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rail-fence around the cabin very pretty. “If you have not time to answer my letter, will you allow your little girl to reply for you ?" wrote Grace at the end.

Mr. Lincoln was sitting in his room at the State house with a great pile of letters before him from the leading Republicans all over the Northern States in regard to the progress of the campaign ; letters from men who would want an office after his inauguration ; letters abusive and indecent, which were tossed into the waste - basket. He came to one from Westfield, N. Y. It was not from any one who wanted an office, but from a little girl who wanted him to let his whiskers grow. That was a letter which he must answer.

A day or two later Grace Bedell comes out of the Westfield postoffice with a letter in her hand postmarked Springfield, I. Her pulse beats as never before. It is a cold morning—the wind blowing bleak and chill across the tossing waves of the lake. Snow-flakes are falling. She cannot wait till she reaches home, but tears open the letter. The melting flakes blur the writing, but this is what she reads:

SPRINGFIELD, ILL, Oct. 19, 1860. Miss GRACE BEDELL:

MY DEAR LITTLE Miss, – Your very agreeable letter of the 15th is received. I regret the necessity of saying I have no daughter. I have three sons; one seventeen, one nine, and one seven years of age. They, with their mother, constitute my whole family. As to the whiskers, having never worn any, do you not think people would call it a piece of silly affection (affectation) if I should begin it now? Your very sincere well-wisher,

A. LINCOLN. (*)

.

Before the clocks in the church-towers of the Union tolled the midnight hour on the day of election, it was known that Abraham Lincoln

was to be President. There was great rejoicing throughout the Nox. 6, North, for it was the verdict of the people that slavery was not

to be extended into the Territories. There was also much rejoicing in Charleston, for South Carolina was ready to secede from the Union.

In the hall of the South Carolina Institute a convention called by the Governor voted that the union with the United States be dissolved.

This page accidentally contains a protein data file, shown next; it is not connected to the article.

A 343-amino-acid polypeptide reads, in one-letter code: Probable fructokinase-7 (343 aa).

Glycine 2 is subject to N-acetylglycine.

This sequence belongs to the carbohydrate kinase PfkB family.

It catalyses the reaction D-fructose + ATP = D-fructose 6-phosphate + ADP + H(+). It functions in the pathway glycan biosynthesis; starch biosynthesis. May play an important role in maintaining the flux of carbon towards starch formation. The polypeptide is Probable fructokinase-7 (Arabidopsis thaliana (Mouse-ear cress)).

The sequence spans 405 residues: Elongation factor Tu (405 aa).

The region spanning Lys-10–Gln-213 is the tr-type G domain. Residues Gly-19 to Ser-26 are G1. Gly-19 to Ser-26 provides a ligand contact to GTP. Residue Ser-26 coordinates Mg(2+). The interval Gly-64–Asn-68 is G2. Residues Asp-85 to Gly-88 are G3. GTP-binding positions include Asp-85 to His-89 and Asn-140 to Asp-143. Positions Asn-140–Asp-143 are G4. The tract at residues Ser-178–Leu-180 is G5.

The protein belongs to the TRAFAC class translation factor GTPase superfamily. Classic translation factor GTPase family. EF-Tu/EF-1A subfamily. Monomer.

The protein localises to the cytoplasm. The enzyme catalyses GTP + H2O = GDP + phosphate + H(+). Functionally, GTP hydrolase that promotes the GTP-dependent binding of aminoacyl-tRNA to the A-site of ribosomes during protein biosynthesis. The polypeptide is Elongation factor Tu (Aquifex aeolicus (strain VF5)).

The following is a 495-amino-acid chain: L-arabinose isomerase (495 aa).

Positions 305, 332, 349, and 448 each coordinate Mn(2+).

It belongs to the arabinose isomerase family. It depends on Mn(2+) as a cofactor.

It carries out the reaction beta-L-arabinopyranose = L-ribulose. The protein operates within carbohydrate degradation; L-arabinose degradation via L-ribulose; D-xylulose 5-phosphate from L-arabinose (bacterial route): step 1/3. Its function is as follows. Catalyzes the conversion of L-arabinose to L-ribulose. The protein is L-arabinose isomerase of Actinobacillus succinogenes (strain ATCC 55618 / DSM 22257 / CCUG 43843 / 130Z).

Men tossed their hats into the air; women waved their handDec. 20, kerchiefs.

A procession was formed which marched to St. Michael's Church-yard, where, around the grave of Calhoun, a solemn oath was taken to give their lives and fortunes to secure the independence of the State. Lieutenant-colonel Gardner, with a few soldiers, was in command of the forts in Charleston harbor. He saw that the Secessionists were getting ready to seize the fortifications. The Secession members of Congress called upon the Secretary of War, John B. Floyd, of Virginia, and asked for Gardner's removal. The request was granted, and Major Robert Anderson, of Kentucky, was appointed to succeed him. The Secessionists did not know how dearly he loved

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the flag of his country, or how true he was to his convictions. He, too, saw what the Secessionists intended to do, and asked General Scott for reinforcements. Secretary Floyd thereupon sent a very curt letter to Anderson. “Your communications," he wrote, “in the future will be addressed to the Secretary of War.” There was a stormy scene in the executive chamber of the White House when it was known that Anderson had called for reinforcements. Lewis Cass, Secretary of State, true and loyal, could no longer remain in the Cabinet when the President yielded to the demand of the Secretary of War that no troops should be sent. Mr. Black, Attorney-general, who had given an opinion that the President could not coerce a State, also resigned. Quite likely Floyd would have removed Major Anderson, but he had other things to think of. He had made a contract with the firm of Russell & Co. to transport supplies for the army from St. Louis to Utah, and had paid them more than two million dollars in excess of money due for work done—making the payments in drafts. But the banks in New York would not advance money on the drafts, whereupon Floyd's nephew, who had charge of bonds belonging to the Government, took them from the safe and exchanged them with Russell & Co., taking the drafts as security-doing what he had no right to do. In effect, it was robbery. The interest on the bonds was coming due, and then the theft would be known.